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The internet has undoubtedly changed how sports are covered and consumed around the globe. Austin Rivers isn’t feeling one particular aspect of that phenomenon.
The Minnesota Timberwolves’ veteran guard said on his podcast that he doesn’t like the “highlight culture” that has been created at every level of basketball:
Mixtape legend 🔥 pic.twitter.com/50vNJR6wye
While Rivers focused on how kids seeking highlight-worthy moments and only watching them has changed the game of basketball, it isn’t hard to find examples of how the sport’s culture has perhaps been changed by 24/7 access to highlight reels online:
Evan Fournier @EvanFourmizz
Smh. We need to set a better exemple for this new generation man https://t.co/pbzShPlIDt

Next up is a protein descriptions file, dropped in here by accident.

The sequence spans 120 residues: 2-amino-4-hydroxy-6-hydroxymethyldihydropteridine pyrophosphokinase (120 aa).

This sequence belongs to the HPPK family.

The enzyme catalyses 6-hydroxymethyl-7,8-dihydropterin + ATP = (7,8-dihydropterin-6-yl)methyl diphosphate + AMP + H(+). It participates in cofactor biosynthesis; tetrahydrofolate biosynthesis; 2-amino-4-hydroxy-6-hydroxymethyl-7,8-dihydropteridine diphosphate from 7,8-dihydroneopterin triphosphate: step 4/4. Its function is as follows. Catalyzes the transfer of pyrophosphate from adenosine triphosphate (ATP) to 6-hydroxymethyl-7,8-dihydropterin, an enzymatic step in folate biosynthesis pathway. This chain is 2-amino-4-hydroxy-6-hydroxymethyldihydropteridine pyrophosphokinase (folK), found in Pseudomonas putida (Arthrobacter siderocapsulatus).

Damian Lillard @Dame_Lillard
Facts . It’s getting out of control https://t.co/jJVNdaF2s0
Ultimately, youth sports are meant to be fun, so young kids mimicking the celebrations of the athletes they look up to isn’t a big deal, or unsurprising. But Rivers’ larger point seems to be that it’s spreading to how the game itself is being played, with the flashy moments and subsequent celebrations overshadowing things like fundamentals and basketball IQ.
It isn’t a new argument. Generations past have lamented the changing of the sport too. But Rivers, who was a mixtape darling himself growing up, has a unique perspective on this particular aspect of basketball culture.
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